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Published: March 25th 2018
Thionville Food Market
One of the cheese stalls. These markets are on every Saturday as a supply of fresh produce.
Saturdays are a good day to go food shopping.
Whether it’s at the local supermarket at home or the mobile fresh food markets in France, the mission is the same; stocking up for the week ahead. In my limited experience, Europeans, particularly those in small towns and rural areas, rely heavily on their weekly fix of market day.
Today we visited the French towns of Thionville and Metz for a healthy dose of local culture.
The outdoor market in Thionville sells all the ‘food groups’, and as you walk through grey, nondescript streets shaded by multi-storey appartments, you turn the corner and your senses are assaulted by an overdose of colour, noise, and the fragrant flower stall through which we entered the market.
The vivid colours of the fruit and vegetable stalls compete with the pungent odours of the fish and smallgoods stalls and most stalls stock items I’ve never seen, or are varieties of vegetables that are not available in Australia. Spuikers compete for our attention and soon tag team with English speaking work colleagues in order to ‘value add’ to the attractiveness of their goods; it definitely works with me.
Cheese, farm made yoghurts
and organic honey and eggs huddle together in one corner of the market and it seems the organic food movement has a strong following in France; people are prepared to part with a little more money for more natural food.
The odours of crusty bread and sweet glacé topped pastries waft across the market from the patisseries and bakeries scattered throughout , in a vain attempt to squash the, to me, less desirable fish vendors ugly smells. That’s the fish, not the vendors we’re talking about here.
Natalia and I bought paella for lunch, and we arrived back at the car with honey, cheese, black bread and an assortment of fresh fruit and vegetables. We also bought some Galettes de Pommes de Terre, a pan fried indulgence of grated potatoes and some unknown ingredients flattened into a pancake shape that was as close to takeaway as you could buy. It is a delicious treat with a heart attack in every bite!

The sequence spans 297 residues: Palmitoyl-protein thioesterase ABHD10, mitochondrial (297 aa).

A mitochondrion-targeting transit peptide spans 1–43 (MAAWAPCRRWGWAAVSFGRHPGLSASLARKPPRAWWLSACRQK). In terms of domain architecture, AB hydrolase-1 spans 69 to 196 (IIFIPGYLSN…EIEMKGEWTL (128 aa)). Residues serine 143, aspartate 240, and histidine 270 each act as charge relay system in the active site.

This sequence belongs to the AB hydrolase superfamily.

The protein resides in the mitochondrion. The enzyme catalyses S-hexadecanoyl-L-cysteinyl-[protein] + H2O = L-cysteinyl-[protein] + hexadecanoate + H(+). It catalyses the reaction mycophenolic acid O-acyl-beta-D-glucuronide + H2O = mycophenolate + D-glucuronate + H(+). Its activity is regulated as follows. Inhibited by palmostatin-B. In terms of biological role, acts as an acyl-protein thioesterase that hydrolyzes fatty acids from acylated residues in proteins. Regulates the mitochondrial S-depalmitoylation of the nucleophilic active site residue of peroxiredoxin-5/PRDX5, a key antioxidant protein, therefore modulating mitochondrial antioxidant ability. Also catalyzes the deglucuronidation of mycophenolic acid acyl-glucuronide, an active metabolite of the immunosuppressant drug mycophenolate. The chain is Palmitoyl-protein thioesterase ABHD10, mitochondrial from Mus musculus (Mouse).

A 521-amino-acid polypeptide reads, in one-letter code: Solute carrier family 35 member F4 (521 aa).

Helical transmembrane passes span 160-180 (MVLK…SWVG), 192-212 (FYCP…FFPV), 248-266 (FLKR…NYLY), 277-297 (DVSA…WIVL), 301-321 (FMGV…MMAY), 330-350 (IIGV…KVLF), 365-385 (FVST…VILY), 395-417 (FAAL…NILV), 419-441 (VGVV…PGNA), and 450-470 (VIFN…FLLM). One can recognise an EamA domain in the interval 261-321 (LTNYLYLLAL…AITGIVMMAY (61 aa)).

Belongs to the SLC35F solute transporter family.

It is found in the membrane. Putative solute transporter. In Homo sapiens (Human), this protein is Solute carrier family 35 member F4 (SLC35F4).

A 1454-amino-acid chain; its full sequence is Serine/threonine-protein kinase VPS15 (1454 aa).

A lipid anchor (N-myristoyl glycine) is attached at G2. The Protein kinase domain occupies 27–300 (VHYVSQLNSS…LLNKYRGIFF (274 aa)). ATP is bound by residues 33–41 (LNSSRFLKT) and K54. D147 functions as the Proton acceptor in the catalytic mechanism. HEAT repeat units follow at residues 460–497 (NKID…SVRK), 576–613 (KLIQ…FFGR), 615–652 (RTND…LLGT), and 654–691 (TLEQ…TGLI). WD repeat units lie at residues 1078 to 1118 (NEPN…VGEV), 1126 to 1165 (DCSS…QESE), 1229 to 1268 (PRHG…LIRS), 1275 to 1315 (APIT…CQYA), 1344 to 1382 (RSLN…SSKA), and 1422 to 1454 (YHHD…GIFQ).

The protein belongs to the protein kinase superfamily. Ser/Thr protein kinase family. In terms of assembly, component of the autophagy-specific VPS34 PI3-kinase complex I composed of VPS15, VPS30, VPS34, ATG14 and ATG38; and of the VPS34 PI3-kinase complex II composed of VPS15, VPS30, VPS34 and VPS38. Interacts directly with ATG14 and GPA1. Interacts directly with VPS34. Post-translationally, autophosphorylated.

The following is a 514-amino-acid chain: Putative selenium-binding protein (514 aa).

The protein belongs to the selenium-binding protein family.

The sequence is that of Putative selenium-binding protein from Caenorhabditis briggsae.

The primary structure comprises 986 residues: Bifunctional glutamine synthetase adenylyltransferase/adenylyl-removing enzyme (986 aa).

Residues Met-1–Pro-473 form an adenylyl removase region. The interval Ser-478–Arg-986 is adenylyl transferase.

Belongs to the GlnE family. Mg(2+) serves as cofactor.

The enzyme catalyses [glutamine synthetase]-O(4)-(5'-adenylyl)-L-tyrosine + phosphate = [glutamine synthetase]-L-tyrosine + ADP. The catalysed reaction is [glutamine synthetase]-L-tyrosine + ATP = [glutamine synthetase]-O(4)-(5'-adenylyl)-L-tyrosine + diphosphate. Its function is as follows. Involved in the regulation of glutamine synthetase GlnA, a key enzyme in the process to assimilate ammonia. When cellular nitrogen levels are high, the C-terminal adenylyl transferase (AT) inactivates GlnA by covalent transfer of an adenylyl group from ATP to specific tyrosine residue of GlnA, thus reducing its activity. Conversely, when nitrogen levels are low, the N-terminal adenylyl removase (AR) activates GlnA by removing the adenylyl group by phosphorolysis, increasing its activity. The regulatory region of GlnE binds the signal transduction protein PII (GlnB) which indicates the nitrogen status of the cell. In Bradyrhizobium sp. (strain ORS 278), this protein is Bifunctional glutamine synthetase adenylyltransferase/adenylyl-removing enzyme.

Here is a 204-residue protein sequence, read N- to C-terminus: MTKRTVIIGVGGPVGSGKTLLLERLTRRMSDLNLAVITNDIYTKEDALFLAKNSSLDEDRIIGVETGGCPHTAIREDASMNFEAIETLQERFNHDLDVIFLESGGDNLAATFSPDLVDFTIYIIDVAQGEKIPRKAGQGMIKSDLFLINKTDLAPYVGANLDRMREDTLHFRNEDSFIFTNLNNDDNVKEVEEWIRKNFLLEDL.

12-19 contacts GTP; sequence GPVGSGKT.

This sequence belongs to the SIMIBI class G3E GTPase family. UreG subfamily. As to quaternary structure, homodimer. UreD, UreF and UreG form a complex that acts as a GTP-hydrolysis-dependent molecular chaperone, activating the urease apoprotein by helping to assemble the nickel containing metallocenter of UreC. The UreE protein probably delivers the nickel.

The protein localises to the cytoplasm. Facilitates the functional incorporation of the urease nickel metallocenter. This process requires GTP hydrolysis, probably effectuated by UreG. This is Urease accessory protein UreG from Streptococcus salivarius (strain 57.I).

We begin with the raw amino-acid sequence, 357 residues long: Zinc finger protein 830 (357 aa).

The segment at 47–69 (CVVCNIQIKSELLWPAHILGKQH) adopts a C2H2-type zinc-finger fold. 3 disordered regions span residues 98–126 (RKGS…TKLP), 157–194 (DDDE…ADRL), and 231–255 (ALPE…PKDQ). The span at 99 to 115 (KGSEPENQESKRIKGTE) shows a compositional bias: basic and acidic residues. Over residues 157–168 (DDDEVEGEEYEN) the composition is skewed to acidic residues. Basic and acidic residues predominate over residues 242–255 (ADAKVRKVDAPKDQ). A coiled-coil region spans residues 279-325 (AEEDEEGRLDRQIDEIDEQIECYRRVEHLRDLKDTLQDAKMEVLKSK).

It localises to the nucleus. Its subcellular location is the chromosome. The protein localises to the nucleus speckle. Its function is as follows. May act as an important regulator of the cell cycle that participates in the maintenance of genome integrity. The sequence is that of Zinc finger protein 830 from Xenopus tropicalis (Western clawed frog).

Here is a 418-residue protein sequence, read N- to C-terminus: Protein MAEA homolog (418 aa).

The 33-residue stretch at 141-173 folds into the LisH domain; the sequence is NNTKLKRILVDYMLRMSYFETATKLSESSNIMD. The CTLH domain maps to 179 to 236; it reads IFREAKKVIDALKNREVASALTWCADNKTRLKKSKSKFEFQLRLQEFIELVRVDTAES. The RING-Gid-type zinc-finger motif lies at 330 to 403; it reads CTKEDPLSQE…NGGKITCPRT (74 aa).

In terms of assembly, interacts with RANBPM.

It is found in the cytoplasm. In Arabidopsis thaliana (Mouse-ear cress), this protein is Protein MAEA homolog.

Onward to Metz.
The trip to Metz is a short drive along high speed freeways but to be honest, they’re all high speed freeways to Natalia, a self confessed lead foot. The change in drivers
from Tim to Natalia was like jumping out of a London cab and climbing into a Ferrari on the autobahn, a 1.2 litre Ferrari at that.
We entered a large square directly from the car park and immediately joined the busy shop lined walkways, window gazing and trying to dodge the approaching throng, all immersed in their smartphones or looking everywhere but ahead; nothing new here!
The outdoor markets in front of the cathedral were packing up so we had a stroll through the indoor food market located in the old Bishops Palace. It was like a compact version of Thionville market in a can, with the roof as a lid. The odours were more intense and less avoidable.
A ride on the tourist Choo Choo Train is a family tradition/joke that started in Burgos, Spain in 2014. This train today was less joke and more an information tour. Fourtyfive minutes in total, we had audio phones describing the mix of German and French history of the town and left with an overview of Metz that you don’t get just walking around. If I keep pumping it up maybe I’ll even convince myself it wasn’t a just
a little bit ’cheesy’.
And so ends our tour of Thionville and Metz.
Conclusion: the French eat better than we do. Maybe it’s the availability of many varieties of different foods, or it might be a result of getting a head start of a few thousand years in developing their own cuisine, but they just seem to buy food at the weekend market that is considered gourmet in Australia. I could be wrong but , like many European regions, they are fiercely proud of the food that is specific to their area, a development that is yet to reach home.
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